Ten Years Later, the 'Gathering Storm' of White Supremacist Terror Is Here - 2019-08-27
When Barack Obama took office in January 2009, white supremacists were fragmented and without charismatic leaders. That quickly changed with the arrival of Richard Spencer, Matt Heimbach and Milo Yiannopoulos, a generation of new leaders who created and captured a following that capitalized on white unease over a black president.
The good news is that over time these leaders were marginalized and neutralized, finally demonized by the media and subjected to public humiliation for their neo-Nazi views. They were disrupted. But the sentiments they embraced had taken hold, bursting into full view in Charlottesville in 2017, with white supremacists carrying torches and chanting, "Jews won't replace us."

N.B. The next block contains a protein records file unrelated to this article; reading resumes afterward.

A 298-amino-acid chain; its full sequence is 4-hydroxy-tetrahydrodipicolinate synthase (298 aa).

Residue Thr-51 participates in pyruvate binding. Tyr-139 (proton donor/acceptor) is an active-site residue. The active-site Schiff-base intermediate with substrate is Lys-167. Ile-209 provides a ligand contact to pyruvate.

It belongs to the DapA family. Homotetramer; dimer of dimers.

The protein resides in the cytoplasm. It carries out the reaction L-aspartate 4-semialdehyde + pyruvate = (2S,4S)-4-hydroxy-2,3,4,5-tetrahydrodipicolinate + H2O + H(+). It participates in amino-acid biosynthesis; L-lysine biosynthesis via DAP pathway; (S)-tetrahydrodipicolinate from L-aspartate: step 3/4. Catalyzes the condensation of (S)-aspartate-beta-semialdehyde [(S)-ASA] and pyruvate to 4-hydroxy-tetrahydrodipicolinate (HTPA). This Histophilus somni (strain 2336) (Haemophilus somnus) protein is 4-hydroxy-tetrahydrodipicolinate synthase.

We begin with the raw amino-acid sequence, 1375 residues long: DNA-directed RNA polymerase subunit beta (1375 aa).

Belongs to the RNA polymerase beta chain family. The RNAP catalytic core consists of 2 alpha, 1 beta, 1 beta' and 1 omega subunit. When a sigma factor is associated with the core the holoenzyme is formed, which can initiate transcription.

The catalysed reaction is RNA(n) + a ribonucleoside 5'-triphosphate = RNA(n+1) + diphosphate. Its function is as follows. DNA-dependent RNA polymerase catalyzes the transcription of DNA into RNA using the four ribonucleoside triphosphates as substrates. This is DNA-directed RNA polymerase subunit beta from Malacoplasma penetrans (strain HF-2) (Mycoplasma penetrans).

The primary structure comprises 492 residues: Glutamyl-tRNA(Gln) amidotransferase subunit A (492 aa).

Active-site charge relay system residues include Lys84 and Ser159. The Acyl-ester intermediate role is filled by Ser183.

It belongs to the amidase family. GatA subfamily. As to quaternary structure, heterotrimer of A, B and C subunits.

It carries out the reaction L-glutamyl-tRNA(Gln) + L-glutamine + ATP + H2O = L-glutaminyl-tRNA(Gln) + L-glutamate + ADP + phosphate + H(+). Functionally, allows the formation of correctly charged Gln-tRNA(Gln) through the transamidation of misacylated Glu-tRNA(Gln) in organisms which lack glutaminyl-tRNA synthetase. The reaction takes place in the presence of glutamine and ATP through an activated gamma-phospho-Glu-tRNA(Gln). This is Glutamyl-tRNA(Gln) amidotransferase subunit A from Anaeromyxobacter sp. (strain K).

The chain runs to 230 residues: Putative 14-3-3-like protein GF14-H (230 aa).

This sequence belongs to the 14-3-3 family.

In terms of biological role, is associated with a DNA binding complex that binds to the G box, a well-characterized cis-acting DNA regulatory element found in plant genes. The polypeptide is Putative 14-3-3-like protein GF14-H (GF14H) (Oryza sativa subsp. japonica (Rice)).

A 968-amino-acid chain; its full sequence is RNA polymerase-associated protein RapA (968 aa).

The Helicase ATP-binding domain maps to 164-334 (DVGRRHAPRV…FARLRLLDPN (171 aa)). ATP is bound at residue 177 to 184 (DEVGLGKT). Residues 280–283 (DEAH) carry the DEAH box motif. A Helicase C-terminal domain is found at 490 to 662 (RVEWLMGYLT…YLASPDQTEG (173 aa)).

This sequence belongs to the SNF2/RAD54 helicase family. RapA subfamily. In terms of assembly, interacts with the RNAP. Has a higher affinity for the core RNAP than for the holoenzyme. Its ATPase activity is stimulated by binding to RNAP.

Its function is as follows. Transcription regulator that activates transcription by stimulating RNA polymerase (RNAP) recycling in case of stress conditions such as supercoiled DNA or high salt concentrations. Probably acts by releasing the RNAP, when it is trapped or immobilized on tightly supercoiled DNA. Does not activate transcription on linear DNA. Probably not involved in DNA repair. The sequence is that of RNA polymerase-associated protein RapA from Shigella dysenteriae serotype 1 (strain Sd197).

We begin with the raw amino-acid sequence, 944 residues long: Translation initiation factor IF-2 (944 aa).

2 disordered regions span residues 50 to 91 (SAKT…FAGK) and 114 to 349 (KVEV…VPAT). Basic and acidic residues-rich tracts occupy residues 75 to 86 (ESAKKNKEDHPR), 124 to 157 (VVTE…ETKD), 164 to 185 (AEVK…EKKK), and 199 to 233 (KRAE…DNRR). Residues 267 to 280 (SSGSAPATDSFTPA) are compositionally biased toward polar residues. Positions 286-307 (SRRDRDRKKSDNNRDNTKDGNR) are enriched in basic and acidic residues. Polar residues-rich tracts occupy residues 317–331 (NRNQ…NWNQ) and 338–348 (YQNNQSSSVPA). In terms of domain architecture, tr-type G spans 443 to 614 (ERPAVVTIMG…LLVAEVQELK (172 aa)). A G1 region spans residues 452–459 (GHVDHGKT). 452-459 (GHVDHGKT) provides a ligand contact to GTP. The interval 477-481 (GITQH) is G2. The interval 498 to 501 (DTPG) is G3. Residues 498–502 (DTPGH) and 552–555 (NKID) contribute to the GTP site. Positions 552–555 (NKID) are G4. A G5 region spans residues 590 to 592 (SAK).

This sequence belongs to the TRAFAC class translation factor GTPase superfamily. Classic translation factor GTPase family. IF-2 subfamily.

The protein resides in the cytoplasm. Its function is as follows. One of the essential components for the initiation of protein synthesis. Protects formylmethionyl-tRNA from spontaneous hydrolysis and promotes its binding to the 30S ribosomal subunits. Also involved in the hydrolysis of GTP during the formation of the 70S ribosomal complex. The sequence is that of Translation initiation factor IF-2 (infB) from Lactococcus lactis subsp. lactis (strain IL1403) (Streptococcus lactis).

They're fragmented again post-Charlottesville, and post-El Paso, seeking other social media platforms while law enforcement plays whack-a-mole, beating them back until they pop up somewhere else. The American people are left to wonder what more can be done to counter this growing threat that government has left unattended for too long, while keeping quiet what information it has collected, including a document showing that white supremacists were responsible for all race-based domestic terrorism incidents in 2018.